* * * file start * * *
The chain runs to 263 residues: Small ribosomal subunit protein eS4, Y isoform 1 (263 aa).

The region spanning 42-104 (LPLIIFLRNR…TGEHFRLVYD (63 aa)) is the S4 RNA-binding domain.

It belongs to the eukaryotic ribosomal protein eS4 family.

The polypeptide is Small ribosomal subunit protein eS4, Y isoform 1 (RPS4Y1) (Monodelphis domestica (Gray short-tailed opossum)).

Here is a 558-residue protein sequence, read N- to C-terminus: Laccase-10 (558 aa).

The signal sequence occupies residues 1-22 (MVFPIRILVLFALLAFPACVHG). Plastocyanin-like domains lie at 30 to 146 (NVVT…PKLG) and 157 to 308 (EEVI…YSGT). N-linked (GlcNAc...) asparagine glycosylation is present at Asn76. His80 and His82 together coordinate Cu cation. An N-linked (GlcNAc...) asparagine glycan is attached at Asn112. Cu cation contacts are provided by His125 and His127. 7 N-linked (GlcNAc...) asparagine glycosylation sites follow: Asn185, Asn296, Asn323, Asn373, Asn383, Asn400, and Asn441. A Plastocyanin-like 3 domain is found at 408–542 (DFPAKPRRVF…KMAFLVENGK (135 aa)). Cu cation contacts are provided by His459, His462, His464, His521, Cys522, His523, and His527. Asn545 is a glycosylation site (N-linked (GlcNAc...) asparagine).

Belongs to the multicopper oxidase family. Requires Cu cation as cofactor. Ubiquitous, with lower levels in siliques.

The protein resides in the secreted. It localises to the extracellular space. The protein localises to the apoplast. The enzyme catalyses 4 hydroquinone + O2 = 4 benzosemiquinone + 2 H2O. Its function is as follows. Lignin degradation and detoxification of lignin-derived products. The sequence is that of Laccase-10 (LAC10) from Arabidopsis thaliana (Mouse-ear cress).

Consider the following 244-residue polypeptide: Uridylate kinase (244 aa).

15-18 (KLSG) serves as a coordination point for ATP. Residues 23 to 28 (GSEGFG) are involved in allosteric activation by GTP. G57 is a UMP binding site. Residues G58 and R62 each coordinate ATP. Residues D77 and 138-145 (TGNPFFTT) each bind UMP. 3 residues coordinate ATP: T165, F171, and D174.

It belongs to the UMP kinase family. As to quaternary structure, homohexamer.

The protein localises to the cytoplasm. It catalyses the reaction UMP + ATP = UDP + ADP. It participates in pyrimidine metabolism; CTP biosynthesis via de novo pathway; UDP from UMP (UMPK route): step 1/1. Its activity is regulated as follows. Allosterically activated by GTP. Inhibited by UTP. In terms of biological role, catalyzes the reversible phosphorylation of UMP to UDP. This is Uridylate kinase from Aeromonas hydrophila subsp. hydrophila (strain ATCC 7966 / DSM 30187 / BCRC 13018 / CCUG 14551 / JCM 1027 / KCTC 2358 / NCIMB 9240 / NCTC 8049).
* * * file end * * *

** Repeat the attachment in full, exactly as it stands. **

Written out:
The chain runs to 263 residues: Small ribosomal subunit protein eS4, Y isoform 1 (263 aa).

The region spanning 42-104 (LPLIIFLRNR…TGEHFRLVYD (63 aa)) is the S4 RNA-binding domain.

It belongs to the eukaryotic ribosomal protein eS4 family.

The polypeptide is Small ribosomal subunit protein eS4, Y isoform 1 (RPS4Y1) (Monodelphis domestica (Gray short-tailed opossum)).

Here is a 558-residue protein sequence, read N- to C-terminus: Laccase-10 (558 aa).

The signal sequence occupies residues 1-22 (MVFPIRILVLFALLAFPACVHG). Plastocyanin-like domains lie at 30 to 146 (NVVT…PKLG) and 157 to 308 (EEVI…YSGT). N-linked (GlcNAc...) asparagine glycosylation is present at Asn76. His80 and His82 together coordinate Cu cation. An N-linked (GlcNAc...) asparagine glycan is attached at Asn112. Cu cation contacts are provided by His125 and His127. 7 N-linked (GlcNAc...) asparagine glycosylation sites follow: Asn185, Asn296, Asn323, Asn373, Asn383, Asn400, and Asn441. A Plastocyanin-like 3 domain is found at 408–542 (DFPAKPRRVF…KMAFLVENGK (135 aa)). Cu cation contacts are provided by His459, His462, His464, His521, Cys522, His523, and His527. Asn545 is a glycosylation site (N-linked (GlcNAc...) asparagine).

Belongs to the multicopper oxidase family. Requires Cu cation as cofactor. Ubiquitous, with lower levels in siliques.

The protein resides in the secreted. It localises to the extracellular space. The protein localises to the apoplast. The enzyme catalyses 4 hydroquinone + O2 = 4 benzosemiquinone + 2 H2O. Its function is as follows. Lignin degradation and detoxification of lignin-derived products. The sequence is that of Laccase-10 (LAC10) from Arabidopsis thaliana (Mouse-ear cress).

Consider the following 244-residue polypeptide: Uridylate kinase (244 aa).

15-18 (KLSG) serves as a coordination point for ATP. Residues 23 to 28 (GSEGFG) are involved in allosteric activation by GTP. G57 is a UMP binding site. Residues G58 and R62 each coordinate ATP. Residues D77 and 138-145 (TGNPFFTT) each bind UMP. 3 residues coordinate ATP: T165, F171, and D174.

It belongs to the UMP kinase family. As to quaternary structure, homohexamer.

The protein localises to the cytoplasm. It catalyses the reaction UMP + ATP = UDP + ADP. It participates in pyrimidine metabolism; CTP biosynthesis via de novo pathway; UDP from UMP (UMPK route): step 1/1. Its activity is regulated as follows. Allosterically activated by GTP. Inhibited by UTP. In terms of biological role, catalyzes the reversible phosphorylation of UMP to UDP. This is Uridylate kinase from Aeromonas hydrophila subsp. hydrophila (strain ATCC 7966 / DSM 30187 / BCRC 13018 / CCUG 14551 / JCM 1027 / KCTC 2358 / NCIMB 9240 / NCTC 8049).